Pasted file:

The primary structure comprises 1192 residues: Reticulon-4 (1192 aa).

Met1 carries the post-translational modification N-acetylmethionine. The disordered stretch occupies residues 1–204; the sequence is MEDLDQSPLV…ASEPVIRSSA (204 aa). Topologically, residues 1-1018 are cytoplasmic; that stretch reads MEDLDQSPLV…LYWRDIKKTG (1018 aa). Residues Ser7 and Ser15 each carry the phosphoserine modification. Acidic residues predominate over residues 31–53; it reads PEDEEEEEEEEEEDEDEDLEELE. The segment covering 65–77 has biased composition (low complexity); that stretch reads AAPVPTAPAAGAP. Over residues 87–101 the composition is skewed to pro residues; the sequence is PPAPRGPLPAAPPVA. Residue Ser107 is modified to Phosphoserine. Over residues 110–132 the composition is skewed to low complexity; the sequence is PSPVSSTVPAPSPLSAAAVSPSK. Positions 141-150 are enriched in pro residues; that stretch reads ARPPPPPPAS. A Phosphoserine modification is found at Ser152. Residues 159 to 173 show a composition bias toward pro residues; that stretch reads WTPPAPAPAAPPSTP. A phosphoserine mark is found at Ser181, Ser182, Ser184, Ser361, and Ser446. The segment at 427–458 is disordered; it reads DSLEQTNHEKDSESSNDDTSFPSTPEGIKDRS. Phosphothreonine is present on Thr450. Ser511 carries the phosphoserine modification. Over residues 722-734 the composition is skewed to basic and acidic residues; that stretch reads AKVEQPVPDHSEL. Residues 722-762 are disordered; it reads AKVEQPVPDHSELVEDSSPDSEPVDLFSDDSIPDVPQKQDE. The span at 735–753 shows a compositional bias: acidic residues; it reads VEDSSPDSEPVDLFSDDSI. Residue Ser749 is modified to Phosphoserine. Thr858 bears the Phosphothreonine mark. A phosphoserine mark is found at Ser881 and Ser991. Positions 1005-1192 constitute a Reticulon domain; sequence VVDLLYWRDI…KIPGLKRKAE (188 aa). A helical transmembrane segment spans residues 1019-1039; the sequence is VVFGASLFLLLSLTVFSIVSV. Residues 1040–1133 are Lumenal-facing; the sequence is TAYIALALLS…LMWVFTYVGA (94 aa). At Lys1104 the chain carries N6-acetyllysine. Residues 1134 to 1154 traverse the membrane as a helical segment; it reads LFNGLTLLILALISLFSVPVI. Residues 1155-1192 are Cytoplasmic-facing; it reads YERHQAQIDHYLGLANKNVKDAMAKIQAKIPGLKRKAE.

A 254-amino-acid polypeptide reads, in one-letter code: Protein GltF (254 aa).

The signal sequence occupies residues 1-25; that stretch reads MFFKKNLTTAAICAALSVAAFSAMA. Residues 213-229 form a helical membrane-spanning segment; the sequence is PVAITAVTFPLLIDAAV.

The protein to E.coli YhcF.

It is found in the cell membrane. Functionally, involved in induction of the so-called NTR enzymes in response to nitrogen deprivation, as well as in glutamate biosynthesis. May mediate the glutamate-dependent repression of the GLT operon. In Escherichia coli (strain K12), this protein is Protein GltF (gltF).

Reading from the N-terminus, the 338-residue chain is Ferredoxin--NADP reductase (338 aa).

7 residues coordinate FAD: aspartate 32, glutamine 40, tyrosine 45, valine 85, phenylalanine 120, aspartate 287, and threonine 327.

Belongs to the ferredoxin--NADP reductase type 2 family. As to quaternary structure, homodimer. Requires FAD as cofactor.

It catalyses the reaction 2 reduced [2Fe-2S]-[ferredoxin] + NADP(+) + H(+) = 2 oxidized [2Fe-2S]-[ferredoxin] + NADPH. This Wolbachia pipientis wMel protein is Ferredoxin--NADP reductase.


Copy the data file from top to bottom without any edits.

The primary structure comprises 1192 residues: Reticulon-4 (1192 aa).

Met1 carries the post-translational modification N-acetylmethionine. The disordered stretch occupies residues 1–204; the sequence is MEDLDQSPLV…ASEPVIRSSA (204 aa). Topologically, residues 1-1018 are cytoplasmic; that stretch reads MEDLDQSPLV…LYWRDIKKTG (1018 aa). Residues Ser7 and Ser15 each carry the phosphoserine modification. Acidic residues predominate over residues 31–53; it reads PEDEEEEEEEEEEDEDEDLEELE. The segment covering 65–77 has biased composition (low complexity); that stretch reads AAPVPTAPAAGAP. Over residues 87–101 the composition is skewed to pro residues; the sequence is PPAPRGPLPAAPPVA. Residue Ser107 is modified to Phosphoserine. Over residues 110–132 the composition is skewed to low complexity; the sequence is PSPVSSTVPAPSPLSAAAVSPSK. Positions 141-150 are enriched in pro residues; that stretch reads ARPPPPPPAS. A Phosphoserine modification is found at Ser152. Residues 159 to 173 show a composition bias toward pro residues; that stretch reads WTPPAPAPAAPPSTP. A phosphoserine mark is found at Ser181, Ser182, Ser184, Ser361, and Ser446. The segment at 427–458 is disordered; it reads DSLEQTNHEKDSESSNDDTSFPSTPEGIKDRS. Phosphothreonine is present on Thr450. Ser511 carries the phosphoserine modification. Over residues 722-734 the composition is skewed to basic and acidic residues; that stretch reads AKVEQPVPDHSEL. Residues 722-762 are disordered; it reads AKVEQPVPDHSELVEDSSPDSEPVDLFSDDSIPDVPQKQDE. The span at 735–753 shows a compositional bias: acidic residues; it reads VEDSSPDSEPVDLFSDDSI. Residue Ser749 is modified to Phosphoserine. Thr858 bears the Phosphothreonine mark. A phosphoserine mark is found at Ser881 and Ser991. Positions 1005-1192 constitute a Reticulon domain; sequence VVDLLYWRDI…KIPGLKRKAE (188 aa). A helical transmembrane segment spans residues 1019-1039; the sequence is VVFGASLFLLLSLTVFSIVSV. Residues 1040–1133 are Lumenal-facing; the sequence is TAYIALALLS…LMWVFTYVGA (94 aa). At Lys1104 the chain carries N6-acetyllysine. Residues 1134 to 1154 traverse the membrane as a helical segment; it reads LFNGLTLLILALISLFSVPVI. Residues 1155-1192 are Cytoplasmic-facing; it reads YERHQAQIDHYLGLANKNVKDAMAKIQAKIPGLKRKAE.

A 254-amino-acid polypeptide reads, in one-letter code: Protein GltF (254 aa).

The signal sequence occupies residues 1-25; that stretch reads MFFKKNLTTAAICAALSVAAFSAMA. Residues 213-229 form a helical membrane-spanning segment; the sequence is PVAITAVTFPLLIDAAV.

The protein to E.coli YhcF.

It is found in the cell membrane. Functionally, involved in induction of the so-called NTR enzymes in response to nitrogen deprivation, as well as in glutamate biosynthesis. May mediate the glutamate-dependent repression of the GLT operon. In Escherichia coli (strain K12), this protein is Protein GltF (gltF).

Reading from the N-terminus, the 338-residue chain is Ferredoxin--NADP reductase (338 aa).

7 residues coordinate FAD: aspartate 32, glutamine 40, tyrosine 45, valine 85, phenylalanine 120, aspartate 287, and threonine 327.

Belongs to the ferredoxin--NADP reductase type 2 family. As to quaternary structure, homodimer. Requires FAD as cofactor.

It catalyses the reaction 2 reduced [2Fe-2S]-[ferredoxin] + NADP(+) + H(+) = 2 oxidized [2Fe-2S]-[ferredoxin] + NADPH. This Wolbachia pipientis wMel protein is Ferredoxin--NADP reductase.